11. says

    Considering how some humans today treat people with slightly different genetic differences, I suspect such an alternate reality would be filled with tales of horror.

    But then, maybe evolution would have weeded out such assholes.

  12. advancedatheist says

    If Protestants descended from Catholics, why do Catholics still exist? They should all have evolved into Protestants.

  13. says

    There are two related questions that have always occurred to me:

    1. Are any captive animals capable of realizing that the humans around them are intentionally keeping them captive? A captive chimpanzee, for example, is presumably aware that it is confined, and may even observe that human actions contribute to its confinement. However, is it capable, even in principle, of realizing that the humans are doing this deliberately.
    2. Are any animals capable of perceiving their intellectual inferiority to humans? Do chimpanzees perceive humans as just another animal, or as some kind of unusually capable being? Are they capable, even in principle, of thinking “I am stupid”?

    In relation to the original post, at what point would a human ancestor gain these abilities?

  14. Matt says

    Don’t forget about the Thursday Next books by Jasper Fforde, in which Neanderthals, Dodos, etc… were cloned and resurrected.

  15. advancedatheist says

    Sorry, you don’t get it. Patriarchy has an empirical advantage over theism, and in fact the case for male authority exists independently from the case for traditional theism. Despite what clergymen and the people on those foolish ghost-hunting shows on cable claim, we can’t communicate with supernaturals; but men have had to live with women all along.

  16. MNb0 says

    I agree. Think of the Native Americans (and not only those of the USA) and the Bonobo’s.
    Neanderthaler’s (or Australopithecus, Heidelbergensis or whatever) best chance of survival had been isolation in a for Homo Sapiens fairly unaccessible area, like the Papua’s of New Guinea.

  17. jamesfish says

    Neanderthals are still around (and no, this isn’t the feed line for the lame satirical gag that someone always seems to make at this point). We are them, slightly. They couldn’t survive as a separate species because we aren’t separate species.

  18. adamgordon says

    we aren’t separate species.

    You state this with such certainty! This is an issue that’s far from being settled within scientific community. I’ve actually witnessed two paleoanthropologists get into a bitter argument on this very question.

    Even wikipedia makes no judgement on this issue, choosing to state:

    Neanderthals are classified alternatively as a subspecies of Homo sapiens (Homo sapiens neanderthalensis) or as a separate human species (Homo neanderthalensis).

  19. jamesfish says

    “Even” Wikipedia? Wikipedia is equivocal about everything over which there is any controversy. Most of the pages on human evolution are horrible.

    The exact application of different species concepts to extinct organisms is a knotty area anyway, but the fact is that anatomically modern humans and Neanderthals could, and did, interbreed and produce fertile offspring, so the biological species concept is a bit of a bust as far as these two putative “species” is concerned. Whether or not we choose to retain the current taxonomic separation for clarity’s sake is a different question.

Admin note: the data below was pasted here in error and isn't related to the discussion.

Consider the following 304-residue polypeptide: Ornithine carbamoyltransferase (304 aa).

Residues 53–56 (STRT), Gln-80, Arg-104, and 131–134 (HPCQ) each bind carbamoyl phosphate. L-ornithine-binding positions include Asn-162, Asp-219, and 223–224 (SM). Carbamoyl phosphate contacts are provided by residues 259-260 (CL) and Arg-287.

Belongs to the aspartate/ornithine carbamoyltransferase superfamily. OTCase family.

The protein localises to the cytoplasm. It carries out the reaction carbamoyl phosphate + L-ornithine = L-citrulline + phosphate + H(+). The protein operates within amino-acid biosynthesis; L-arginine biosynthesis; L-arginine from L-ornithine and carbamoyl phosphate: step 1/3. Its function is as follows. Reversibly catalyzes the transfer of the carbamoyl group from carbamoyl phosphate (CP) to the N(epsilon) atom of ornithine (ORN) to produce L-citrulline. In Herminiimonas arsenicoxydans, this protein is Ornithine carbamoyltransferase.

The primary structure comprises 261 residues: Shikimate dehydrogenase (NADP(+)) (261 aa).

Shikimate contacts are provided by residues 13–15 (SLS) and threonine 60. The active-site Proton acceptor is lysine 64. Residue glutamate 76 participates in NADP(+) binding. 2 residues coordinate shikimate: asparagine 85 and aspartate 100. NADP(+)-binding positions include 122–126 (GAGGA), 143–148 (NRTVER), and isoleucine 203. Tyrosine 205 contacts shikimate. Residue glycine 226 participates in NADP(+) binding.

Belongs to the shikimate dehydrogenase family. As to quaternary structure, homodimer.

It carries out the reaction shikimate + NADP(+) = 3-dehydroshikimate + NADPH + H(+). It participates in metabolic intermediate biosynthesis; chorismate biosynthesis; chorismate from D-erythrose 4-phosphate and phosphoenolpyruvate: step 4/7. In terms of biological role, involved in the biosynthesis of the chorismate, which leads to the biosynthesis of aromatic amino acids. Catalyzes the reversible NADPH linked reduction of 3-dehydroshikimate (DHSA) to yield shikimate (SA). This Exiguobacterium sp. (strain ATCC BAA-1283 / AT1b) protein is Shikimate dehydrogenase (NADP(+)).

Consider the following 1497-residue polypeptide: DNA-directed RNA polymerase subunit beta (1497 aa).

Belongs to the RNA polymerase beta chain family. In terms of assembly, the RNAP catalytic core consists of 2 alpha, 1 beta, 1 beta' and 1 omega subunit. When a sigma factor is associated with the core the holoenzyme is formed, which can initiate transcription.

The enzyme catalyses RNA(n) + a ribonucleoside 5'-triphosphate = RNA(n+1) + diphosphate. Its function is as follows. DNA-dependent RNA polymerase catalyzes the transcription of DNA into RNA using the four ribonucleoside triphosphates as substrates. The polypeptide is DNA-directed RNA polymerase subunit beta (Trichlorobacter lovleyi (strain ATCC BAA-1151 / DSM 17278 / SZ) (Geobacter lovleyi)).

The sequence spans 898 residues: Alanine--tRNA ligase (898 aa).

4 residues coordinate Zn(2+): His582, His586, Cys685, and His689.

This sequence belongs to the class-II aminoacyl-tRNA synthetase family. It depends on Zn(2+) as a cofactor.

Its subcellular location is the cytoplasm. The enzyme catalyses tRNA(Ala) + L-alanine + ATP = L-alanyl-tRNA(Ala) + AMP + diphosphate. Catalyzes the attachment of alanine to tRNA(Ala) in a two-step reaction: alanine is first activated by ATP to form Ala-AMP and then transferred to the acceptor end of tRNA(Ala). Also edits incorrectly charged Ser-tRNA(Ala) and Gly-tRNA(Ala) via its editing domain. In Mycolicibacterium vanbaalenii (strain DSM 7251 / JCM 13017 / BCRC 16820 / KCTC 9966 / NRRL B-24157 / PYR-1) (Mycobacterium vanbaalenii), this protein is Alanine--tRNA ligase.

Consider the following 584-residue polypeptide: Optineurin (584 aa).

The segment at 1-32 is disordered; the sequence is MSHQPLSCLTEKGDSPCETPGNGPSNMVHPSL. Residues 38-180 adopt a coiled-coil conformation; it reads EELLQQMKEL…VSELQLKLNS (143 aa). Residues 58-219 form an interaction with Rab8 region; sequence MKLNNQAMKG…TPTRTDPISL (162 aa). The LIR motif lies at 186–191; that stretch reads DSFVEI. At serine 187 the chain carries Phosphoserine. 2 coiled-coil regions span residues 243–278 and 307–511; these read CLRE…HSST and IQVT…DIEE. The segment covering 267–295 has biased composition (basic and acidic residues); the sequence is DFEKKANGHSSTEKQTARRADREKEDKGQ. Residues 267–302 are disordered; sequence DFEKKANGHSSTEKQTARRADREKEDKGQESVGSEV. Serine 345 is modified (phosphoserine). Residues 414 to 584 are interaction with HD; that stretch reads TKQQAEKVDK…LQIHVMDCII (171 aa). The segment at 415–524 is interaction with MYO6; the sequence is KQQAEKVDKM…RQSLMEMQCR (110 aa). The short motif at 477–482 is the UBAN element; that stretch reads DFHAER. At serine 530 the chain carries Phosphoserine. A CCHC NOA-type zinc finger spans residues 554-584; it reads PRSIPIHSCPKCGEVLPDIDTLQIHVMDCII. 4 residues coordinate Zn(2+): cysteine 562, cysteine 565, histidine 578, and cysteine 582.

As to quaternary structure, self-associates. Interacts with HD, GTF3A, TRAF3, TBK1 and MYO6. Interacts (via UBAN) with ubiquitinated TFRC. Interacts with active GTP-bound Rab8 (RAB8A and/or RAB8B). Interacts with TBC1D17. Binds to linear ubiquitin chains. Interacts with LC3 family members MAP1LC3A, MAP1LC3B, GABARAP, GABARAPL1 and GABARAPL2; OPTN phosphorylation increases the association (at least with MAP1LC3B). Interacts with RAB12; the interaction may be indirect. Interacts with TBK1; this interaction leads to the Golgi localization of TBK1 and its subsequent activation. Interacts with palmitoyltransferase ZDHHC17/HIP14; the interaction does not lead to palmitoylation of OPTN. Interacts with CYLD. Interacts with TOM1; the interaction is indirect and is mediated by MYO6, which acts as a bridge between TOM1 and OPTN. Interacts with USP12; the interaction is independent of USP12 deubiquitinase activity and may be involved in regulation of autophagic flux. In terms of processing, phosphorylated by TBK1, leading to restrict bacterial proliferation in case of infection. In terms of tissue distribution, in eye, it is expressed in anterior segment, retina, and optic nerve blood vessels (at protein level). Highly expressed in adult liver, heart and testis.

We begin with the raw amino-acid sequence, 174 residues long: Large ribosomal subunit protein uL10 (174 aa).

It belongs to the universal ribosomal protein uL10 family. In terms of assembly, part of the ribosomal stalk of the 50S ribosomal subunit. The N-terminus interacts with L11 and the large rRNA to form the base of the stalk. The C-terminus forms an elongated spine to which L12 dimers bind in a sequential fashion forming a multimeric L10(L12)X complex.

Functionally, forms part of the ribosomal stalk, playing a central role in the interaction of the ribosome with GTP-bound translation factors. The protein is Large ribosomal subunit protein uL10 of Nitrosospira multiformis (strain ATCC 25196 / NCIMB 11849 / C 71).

20. says

    Wikipedia doesn’t really sway me much on this topic.

    Our concept of “species” is a human construct that doesn’t exist in nature, so paleoanthropologists will most certainly argue over whether or not Neanderthals should be grouped in a species with modern humans, since there’s no factual answer there. It’s going to depend on which definition is used and a few other factors.

    What we do know is that there are genes in common between Neanderthals and Eurasians which are not shared with certain populations in Africa. There have been other indications of archaic members of Homo providing genes to different populations of early modern humans as well, not just the Neanderthal. The picture being painted by our DNA is a complex one where it appears that there were multiple points where early modern humans and these other populations were interbreeding. We know these matings were fertile because we are the result.

    One definition of species is that the populations will interbreed in nature and produce fertile offspring. This definition fits early modern humans and Neanderthals. Using that definition, it’s entirely correct to state that Neanderthals and humans are the same species.

    Anyone with Eurasian ancestry and many people with African ancestry carry Neanderthal derived genes. John Hawks himself is 2.5% Neanderthal. Quibbling over whether or not they were a separate species is just that: quibbling. Their DNA is alive and well within billions of people.

  21. jonathanray says

    chimps are more than intelligent enough to consent or decline to research, either nonverbally or with sign language, but researchers don’t give a fuck.

  22. jonathanray says

    In JS Mill’s On Liberty, the line below which one needs to be ruled over for one’s own good is pretty high — an adult of normal intelligence (though, arguably, even adults of normal intelligence are very inept at promoting their own welfare). No matter where this line is drawn, people just below the line (e.g. kids) are going to be pissed and and people just above the line are going to piss themselves.

  23. jamesfish says